seaport in Devonshire, SW England, on the English Channel: county district pop. 243,000
after the English seaport
town on the SE coast of Mass.: settled by the Pilgrims (1620) as the 1st permanent colonial settlement () in New England: pop. 52,000
See Plymouth in American Heritage Dictionary 4
A borough of southwest England on Plymouth Sound, an inlet of the English Channel. A major port, it was the embarkation point for the fleet that fought the Spanish Armada (1588) and for Drake, Raleigh, and several other early explorers. Population: 243,000.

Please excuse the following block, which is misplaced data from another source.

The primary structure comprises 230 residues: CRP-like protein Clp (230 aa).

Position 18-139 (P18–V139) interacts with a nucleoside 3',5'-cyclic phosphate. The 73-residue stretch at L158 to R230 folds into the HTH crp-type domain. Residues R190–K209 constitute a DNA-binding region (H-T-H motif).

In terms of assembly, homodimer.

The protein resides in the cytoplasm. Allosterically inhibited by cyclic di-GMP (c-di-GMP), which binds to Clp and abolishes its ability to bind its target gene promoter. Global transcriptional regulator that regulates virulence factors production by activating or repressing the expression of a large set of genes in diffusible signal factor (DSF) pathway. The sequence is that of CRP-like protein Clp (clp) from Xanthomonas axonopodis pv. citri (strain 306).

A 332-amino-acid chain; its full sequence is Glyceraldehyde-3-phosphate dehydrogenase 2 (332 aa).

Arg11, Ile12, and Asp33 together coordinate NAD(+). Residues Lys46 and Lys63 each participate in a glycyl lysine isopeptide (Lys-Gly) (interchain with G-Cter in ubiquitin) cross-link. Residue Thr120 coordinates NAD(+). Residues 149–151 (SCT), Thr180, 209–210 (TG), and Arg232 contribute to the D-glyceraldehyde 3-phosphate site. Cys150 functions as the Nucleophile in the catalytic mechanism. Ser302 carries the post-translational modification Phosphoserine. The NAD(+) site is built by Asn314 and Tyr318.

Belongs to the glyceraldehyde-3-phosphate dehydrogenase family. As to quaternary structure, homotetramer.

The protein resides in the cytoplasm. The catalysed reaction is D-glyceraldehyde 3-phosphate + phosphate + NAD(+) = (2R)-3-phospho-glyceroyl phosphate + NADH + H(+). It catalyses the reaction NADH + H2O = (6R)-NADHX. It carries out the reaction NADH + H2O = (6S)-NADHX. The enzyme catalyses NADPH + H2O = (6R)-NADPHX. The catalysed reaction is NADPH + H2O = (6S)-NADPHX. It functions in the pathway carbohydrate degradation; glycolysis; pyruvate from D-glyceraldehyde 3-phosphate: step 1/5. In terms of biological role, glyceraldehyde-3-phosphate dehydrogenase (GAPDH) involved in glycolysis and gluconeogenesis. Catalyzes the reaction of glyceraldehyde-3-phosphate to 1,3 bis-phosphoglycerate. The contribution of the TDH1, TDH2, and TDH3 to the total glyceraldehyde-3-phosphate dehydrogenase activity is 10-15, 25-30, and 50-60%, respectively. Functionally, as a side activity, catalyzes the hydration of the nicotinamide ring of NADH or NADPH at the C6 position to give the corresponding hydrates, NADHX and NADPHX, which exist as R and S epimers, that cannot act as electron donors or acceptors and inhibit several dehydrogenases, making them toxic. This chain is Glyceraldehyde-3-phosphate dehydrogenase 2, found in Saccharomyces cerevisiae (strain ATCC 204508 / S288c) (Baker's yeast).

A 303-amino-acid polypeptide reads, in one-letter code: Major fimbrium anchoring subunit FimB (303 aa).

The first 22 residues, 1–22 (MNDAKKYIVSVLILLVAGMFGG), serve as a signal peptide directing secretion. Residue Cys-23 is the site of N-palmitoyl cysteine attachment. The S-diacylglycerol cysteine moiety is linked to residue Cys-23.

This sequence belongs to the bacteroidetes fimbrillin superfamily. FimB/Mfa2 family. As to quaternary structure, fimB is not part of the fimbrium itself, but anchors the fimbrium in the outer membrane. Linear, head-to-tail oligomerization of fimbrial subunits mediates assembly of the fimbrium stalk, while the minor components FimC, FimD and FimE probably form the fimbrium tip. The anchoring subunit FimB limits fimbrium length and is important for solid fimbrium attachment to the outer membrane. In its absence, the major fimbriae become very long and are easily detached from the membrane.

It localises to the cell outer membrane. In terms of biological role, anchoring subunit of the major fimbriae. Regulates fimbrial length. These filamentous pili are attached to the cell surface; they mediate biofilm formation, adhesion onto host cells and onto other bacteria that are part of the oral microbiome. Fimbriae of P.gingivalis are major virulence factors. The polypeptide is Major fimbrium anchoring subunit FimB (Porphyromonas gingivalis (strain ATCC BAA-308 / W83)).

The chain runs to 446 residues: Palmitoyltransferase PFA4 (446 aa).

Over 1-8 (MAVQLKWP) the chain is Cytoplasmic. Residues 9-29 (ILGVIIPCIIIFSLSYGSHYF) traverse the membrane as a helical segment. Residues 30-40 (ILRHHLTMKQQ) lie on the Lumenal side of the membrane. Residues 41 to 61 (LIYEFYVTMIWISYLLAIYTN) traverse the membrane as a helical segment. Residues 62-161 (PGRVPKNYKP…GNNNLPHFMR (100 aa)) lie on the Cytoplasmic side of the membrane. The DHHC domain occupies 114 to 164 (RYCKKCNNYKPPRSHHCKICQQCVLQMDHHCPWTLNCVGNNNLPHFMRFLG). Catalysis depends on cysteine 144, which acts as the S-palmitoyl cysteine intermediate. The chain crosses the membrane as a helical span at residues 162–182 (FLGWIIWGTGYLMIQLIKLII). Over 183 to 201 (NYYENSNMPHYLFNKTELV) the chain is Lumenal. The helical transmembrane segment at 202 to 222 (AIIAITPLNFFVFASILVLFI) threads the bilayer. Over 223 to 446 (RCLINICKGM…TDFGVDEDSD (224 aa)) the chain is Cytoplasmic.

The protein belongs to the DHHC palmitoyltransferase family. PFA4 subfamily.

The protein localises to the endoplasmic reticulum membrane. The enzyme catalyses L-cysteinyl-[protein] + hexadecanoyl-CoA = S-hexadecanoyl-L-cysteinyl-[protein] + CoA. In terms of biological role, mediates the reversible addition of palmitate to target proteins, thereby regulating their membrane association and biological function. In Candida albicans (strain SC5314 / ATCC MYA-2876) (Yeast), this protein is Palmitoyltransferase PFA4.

A town of southeast Massachusetts on Plymouth Bay, an inlet of the Atlantic Ocean, southeast of Boston. Founded in 1620 by Pilgrims, who supposedly set foot on Plymouth Rock when disembarking from the Mayflower, it was the center of Plymouth Colony. The colony was governed under precepts laid down in the Mayflower Compact until 1691, when it was absorbed by the royal colony of Massachusetts. Population: 55,500.
A city of southeast Minnesota, a suburb of Minneapolis-St. Paul. Population: 70,100.
Word History: Plymouth, first recorded as Plummuth in 1235, means “mouth of the Plym River.” Plym, the river, is first recorded in 1238 as Plyme and is a back-formation of Plympton, in turn first recorded in 904 as Plymentun, from Old English Plȳmtūn or Plȳmantūn, “plum-tree-town.”